Dangerous Liaisons: Fun and Games in Ancien Régime France

LUST. SEDUCTION. REVENGE. THE GAME AS YOU’VE NEVER SEEN IT PLAYED BEFORE. 

In 1782, four volumes of the epistolary novel ”Les Liaisons Dangereuses” were published in France. Written by Pierre Choderlos de Laclos, the novel depicts scandalous sexual intrigues among aristocrats and has been seen as a politically dangerous morality tale of the behavior of the Ancien Régime before the French Revolution. However, there’s no real evidence of that; it’s been said that even Marie Antoinette enjoyed the book, so how bad could it have been in the 1780s? The novel is probably best seen as an illustration of libertinism as represented by Glenn Close and John Malkovich’s wickedly lustful aristocrats.

Eight years before the French Revolution, the Marquise Isabelle de Merteuil (Close) is out for revenge against a former lover who ended their relationship. She contacts a man she knows will help her – the equally unconventional and scheming Vicomte de Valmont (Malkovich). It turns out that they both have intricate plans. The Marquise wants Valmont to seduce a young virgin, Cécile de Volanges (Uma Thurman); fresh out of a convent, the girl is set to marry the man who turned his back on the Marquise. Valmont agrees that her seduction would be a fitting act of revenge, but he’s more interested in a greater challenge – seducing Madame de Tourvel (Michelle Pfeiffer), the God-fearing wife of a member of parliament. The Marquise does not believe it can be done, but agrees to the following: if Valmont does bed Madame de Tourvel, she must herself give in to his sexual advances.

Never feels stage-bound
Stephen Frears had directed great movies before, but Dangerous Liaisons became his first real Hollywood success, with several Oscar nominations, including Best Picture. His and Christopher Hampton’s adaptation of the latter’s own play never feels stage-bound, but deftly takes advantage of cinematic possibilities. The cast and crew went to France and found themselves a lovely selection of chateaus to shoot the film – Philippe Rousselot’s camera moves gently around the surroundings and makes sure to capture all the enchanting details of the Oscar-winning production and costume design, as in the opening scenes where the Marquise and Valmont are being dressed and prepared by their servants (brilliantly bookended by the film’s final, revealing shot). The filmmakers maintain an intimate atmosphere for the intrigues to play out; the dialogue is often laced with acid and it’s a privilege for us in the audience to watch the games. They are initially performed with a slight wink toward the camera, but the intrigues turn darker after a while as love begins to have an effect on even the blackest of souls. This is a formidable cast; critics were divided over Malkovich, but he successfully blends charm with a sense of malice, a true predatory nature whose seduction of two pure-hearted women is a brutal exercise. Watching his scenes with the deliciously playful Close is a treat. But Thurman and Pfeiffer also deserve recognition for their work; playing two innocent women who have been shielded from the real world and not make them look like caricatures is not easy. The film’s elegance is enhanced by George Fenton’s music score, which blends seamlessly with many classical pieces by composers like Vivaldi, Bach and Gluck.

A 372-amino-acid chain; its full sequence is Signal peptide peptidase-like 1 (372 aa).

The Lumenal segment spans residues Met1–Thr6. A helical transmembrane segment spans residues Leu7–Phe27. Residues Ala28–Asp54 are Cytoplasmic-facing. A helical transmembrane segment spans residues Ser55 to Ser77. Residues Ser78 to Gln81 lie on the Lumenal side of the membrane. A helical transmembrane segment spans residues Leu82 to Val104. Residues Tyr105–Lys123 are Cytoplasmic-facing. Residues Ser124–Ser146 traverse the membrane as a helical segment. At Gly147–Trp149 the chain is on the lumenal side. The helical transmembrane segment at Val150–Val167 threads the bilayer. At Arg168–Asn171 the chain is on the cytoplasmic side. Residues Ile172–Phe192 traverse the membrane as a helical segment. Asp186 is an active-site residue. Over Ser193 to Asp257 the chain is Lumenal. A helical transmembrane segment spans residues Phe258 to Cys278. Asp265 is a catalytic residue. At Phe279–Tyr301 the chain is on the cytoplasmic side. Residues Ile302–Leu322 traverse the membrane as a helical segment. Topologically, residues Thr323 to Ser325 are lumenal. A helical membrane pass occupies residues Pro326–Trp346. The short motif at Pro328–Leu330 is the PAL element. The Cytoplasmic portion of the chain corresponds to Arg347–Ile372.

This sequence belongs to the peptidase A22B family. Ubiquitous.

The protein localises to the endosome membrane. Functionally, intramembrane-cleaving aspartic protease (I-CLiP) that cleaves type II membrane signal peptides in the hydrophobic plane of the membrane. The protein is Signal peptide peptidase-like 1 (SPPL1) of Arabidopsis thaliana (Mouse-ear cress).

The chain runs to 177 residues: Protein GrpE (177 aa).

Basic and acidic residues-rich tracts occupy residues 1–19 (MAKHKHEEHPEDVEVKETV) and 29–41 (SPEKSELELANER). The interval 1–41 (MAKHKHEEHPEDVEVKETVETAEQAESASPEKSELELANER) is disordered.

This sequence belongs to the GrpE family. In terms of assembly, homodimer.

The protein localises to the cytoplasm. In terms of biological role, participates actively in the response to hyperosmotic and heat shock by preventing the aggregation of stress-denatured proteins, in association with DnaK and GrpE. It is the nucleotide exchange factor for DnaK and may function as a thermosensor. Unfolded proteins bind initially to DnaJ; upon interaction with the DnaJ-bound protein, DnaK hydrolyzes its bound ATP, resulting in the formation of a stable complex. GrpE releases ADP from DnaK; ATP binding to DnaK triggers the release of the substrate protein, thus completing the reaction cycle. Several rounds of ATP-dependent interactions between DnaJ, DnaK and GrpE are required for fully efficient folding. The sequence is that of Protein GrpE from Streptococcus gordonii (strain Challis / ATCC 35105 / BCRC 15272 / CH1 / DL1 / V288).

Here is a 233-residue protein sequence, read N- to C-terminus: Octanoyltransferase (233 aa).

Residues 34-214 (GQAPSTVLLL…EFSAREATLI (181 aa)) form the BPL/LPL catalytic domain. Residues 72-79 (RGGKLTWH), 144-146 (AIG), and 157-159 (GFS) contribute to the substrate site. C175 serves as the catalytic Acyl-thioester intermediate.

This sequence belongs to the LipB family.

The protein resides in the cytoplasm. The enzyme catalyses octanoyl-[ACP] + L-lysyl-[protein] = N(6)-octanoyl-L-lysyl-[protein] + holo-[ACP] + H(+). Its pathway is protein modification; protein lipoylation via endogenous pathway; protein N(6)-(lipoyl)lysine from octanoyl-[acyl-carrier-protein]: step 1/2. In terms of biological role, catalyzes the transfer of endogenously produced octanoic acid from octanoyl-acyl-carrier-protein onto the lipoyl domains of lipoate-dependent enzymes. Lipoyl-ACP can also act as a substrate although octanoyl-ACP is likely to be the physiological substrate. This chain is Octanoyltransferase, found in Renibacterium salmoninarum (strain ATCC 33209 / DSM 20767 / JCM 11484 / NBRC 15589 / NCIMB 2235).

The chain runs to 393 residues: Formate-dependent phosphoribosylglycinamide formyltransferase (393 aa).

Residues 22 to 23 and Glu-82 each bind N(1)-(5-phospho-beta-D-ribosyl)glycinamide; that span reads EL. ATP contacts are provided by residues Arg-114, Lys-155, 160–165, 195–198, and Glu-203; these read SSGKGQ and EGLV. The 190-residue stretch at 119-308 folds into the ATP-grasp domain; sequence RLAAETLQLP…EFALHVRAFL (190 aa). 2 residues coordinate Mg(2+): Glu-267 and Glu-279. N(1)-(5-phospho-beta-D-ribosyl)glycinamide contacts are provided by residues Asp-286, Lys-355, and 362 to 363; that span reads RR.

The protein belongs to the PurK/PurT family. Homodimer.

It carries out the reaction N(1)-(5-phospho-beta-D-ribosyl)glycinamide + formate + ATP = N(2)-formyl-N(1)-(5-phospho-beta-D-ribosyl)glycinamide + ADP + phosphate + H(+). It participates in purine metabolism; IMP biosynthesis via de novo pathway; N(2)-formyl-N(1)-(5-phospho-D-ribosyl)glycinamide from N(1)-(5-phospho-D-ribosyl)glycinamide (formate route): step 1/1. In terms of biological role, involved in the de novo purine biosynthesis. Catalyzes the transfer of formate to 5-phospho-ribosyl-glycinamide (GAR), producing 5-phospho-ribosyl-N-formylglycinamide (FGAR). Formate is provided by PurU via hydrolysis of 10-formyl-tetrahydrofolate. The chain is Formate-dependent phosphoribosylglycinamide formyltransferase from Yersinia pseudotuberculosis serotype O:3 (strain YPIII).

You can certainly view this film as critique of a society that has lost its way, soon to unravel. But the film’s focus lies on the characters and their intense passions, and their attempts to either manipulate or fight them. Considering how puritan our world seems even now sometimes, Dangerous Liaisons is still a fresh, naughty snack.

Dangerous Liaisons 1988-U.S. 120 min. Color. Produced by Norma Heyman, Hank Moonjean. Directed by Stephen Frears. Screenplay, Play: Christopher Hampton. Novel: Pierre Choderlos de Laclos. Cinematography: Philippe Rousselot. Music: George Fenton. Production Design: Stuart Craig. Costume Design: James Acheson. Cast: Glenn Close (Isabelle de Merteuil), John Malkovich (de Valmont), Michelle Pfeiffer (Marie de Tourvel), Swoosie Kurtz, Keanu Reeves, Mildred Natwick… Uma Thurman, Peter Capaldi.

Trivia: Drew Barrymore, Sarah Jessica Parker and Annette Bening were considered for roles. The story was also filmed as Dangerous Liaisons 1960 (1959), Une Femme Fidèle (1976), Valmont (1989), Cruel Intentions (1999), Untold Scandal (2003) and Dangerous Liaisons (2012).

Oscars: Best Adapted Screenplay, Art Direction-Set Decoration, Costume Design. BAFTA: Best Supporting Actress (Pfeiffer), Adapted Screenplay.

Quote: “I’ve succeeded because I’ve always known I was born to dominate your sex and avenge my own.” (Close)

Last word: “[Frears and I] could be very argumentative with each other, but everything that’s good about the film I would credit to him. I’ve certainly never been challenged like that before. I didn’t always like it – I mean, in all the ways that people don’t like a challenge. It upsets their equilibrium. It throws them off their game plan. It makes them view something in a way they had not viewed it before. And that’s what Stephen does wonderfully. He did drive me crazy a lot. But so what?” (Malkovich, Critics at Large)

 

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